Today was our fourth day of teaching, and I still find myself overcome with anxiety before I lead a reading group or teach an Acting lesson. Despite that, the upbeat energy and openness of the kids brings me back to level. Every time a little girl asks you to be her best friend, or a little guy takes you by the hand to walk to class, everything seems to be happening just as it should be. Before leaving for this trip a teacher gave me some wise advice I thought I’d share. She told me not to worry too much about my teaching. Instead, she said to really let the kids teach me. Allow myself to be enlightened as to what gives them so much life. I’ve found that when I’m most present with that in mind, all feels right and well.

I finally feel like I had a successful day of classes! My kids created masks inspired by characters they came up with, and they seemed excited by the idea. It was rewarding watching them take creative license, and I was happy to see them so engaged even if they may not have understood the point of the acting lesson.  Another note, Ghanaian kids love the camera, and they know how to work it, too.

Additionally, the reworking of the library seems to be coming along well. Teacher Victoria has taken charge of the project, with the rest of us helping from time to time, mostly in the afternoon as another service component after classes. I helped out with organizing books a bit this afternoon once I got too tired from our little “Friday Dance Party.” It took us all a while to recover from that one. The energy those kids bring is just amazing.

To top it all off, we finally got to try Fufu! Fufu is a popular dish here made from pounding plantains and cassava together. It definitely isn’t something we’re used to in the US, but the group seemed pretty satisfied. We’re soaking up as much of the culture as we can in between teaching and sleeping. Since tomorrow begins the weekend, we are going to explore a bit outside of the Essiam village where we’re living here in Ghana. Our other blogger for the trip, Rebecca, hasn’t been feeling too well, but either way, one of us will continue to update on our adventures here. Check back soon!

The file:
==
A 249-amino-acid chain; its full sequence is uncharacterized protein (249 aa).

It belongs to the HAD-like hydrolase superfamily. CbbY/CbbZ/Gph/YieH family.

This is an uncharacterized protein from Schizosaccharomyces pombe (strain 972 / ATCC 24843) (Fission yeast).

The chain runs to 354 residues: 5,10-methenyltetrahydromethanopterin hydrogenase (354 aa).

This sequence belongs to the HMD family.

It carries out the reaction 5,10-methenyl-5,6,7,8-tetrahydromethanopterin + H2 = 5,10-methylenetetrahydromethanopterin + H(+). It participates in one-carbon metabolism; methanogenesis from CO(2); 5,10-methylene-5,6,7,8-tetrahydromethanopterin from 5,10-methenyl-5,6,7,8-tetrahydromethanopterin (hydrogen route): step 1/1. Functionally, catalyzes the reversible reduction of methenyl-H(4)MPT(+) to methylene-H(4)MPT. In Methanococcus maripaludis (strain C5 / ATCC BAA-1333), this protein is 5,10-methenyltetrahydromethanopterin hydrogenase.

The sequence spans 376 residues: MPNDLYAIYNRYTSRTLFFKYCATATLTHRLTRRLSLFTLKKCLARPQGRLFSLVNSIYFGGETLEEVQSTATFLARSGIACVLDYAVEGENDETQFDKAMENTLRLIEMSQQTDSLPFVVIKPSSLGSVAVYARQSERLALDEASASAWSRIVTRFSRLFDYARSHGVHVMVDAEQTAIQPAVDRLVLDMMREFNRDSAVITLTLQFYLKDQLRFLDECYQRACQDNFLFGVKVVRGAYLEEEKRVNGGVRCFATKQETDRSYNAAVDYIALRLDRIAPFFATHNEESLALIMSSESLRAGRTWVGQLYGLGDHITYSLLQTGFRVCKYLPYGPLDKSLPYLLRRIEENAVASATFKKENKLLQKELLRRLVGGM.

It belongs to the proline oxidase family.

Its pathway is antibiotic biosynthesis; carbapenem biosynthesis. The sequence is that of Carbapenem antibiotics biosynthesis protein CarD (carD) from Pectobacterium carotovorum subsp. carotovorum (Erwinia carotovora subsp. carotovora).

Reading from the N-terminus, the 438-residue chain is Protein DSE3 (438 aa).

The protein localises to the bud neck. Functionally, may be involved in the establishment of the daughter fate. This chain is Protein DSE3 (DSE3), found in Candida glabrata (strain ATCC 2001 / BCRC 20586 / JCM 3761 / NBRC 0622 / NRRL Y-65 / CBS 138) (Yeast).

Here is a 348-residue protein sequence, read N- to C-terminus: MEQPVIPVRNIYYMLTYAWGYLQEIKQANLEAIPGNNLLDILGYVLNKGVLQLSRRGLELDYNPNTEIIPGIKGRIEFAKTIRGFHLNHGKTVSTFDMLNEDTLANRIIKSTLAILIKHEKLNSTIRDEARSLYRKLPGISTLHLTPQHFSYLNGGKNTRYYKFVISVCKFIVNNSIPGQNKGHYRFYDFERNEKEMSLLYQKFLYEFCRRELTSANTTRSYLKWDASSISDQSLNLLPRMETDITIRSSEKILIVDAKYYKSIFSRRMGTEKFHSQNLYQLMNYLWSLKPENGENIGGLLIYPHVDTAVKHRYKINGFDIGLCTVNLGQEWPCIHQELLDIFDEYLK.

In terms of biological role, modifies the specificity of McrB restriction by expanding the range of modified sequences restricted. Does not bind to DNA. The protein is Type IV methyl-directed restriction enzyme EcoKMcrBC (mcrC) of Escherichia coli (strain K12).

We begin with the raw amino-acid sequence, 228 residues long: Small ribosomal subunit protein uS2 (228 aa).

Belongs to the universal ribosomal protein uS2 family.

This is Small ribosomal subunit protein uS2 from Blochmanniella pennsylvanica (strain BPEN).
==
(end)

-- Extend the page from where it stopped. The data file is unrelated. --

-Brooke

Ghana: One Week More

Lesson planning, meetings, shoe sorting, Yellow Fever vaccinations and Malarone galore. These past couple of months have been filled with ongoing preparation and a culminating excitement for our trip to Ghana. Seeing as we hop on our flight to Accra just a week from tomorrow, the project is starting to seem like more and more of a reality with each day leading up to it all. Now to start packing and put some finishing touches on our lesson plans!

 

While at Heritage Academy, I will teach Theatre classes to the students there. Recently, I’ve been asked to do a lot of reflection about my intentions for this trip and why it matters to me. I’ve realized I feel a real sense of gratitude toward my art and performance teachers and directors here at Westtown, from sixth grade theatre through the Outsider in Theatre Literature, and Directing classes in my senior year. They have taught me so much more than just stage-craft, or scene study, or even overcoming the challenge of hitting a high A in the opening number of a musical. Most significantly, they have taught me that acting is about sharing a story, and whatever story I have to tell is important. They have taught me that my voice matters. Those are the lessons I’ve learned that have inspired me to pursue theatre outside of Westtown, so among all else, I hope to pass down those same lessons that my teachers taught me, to my students at Heritage Academy.

 

As seniors move into our last week of classes before we head out, the anticipation is palpable throughout the dorm and the halls. I’ll be excited to blog about what I learn over the next couple of weeks. Please check back soon to stay updated on our journey in Ghana!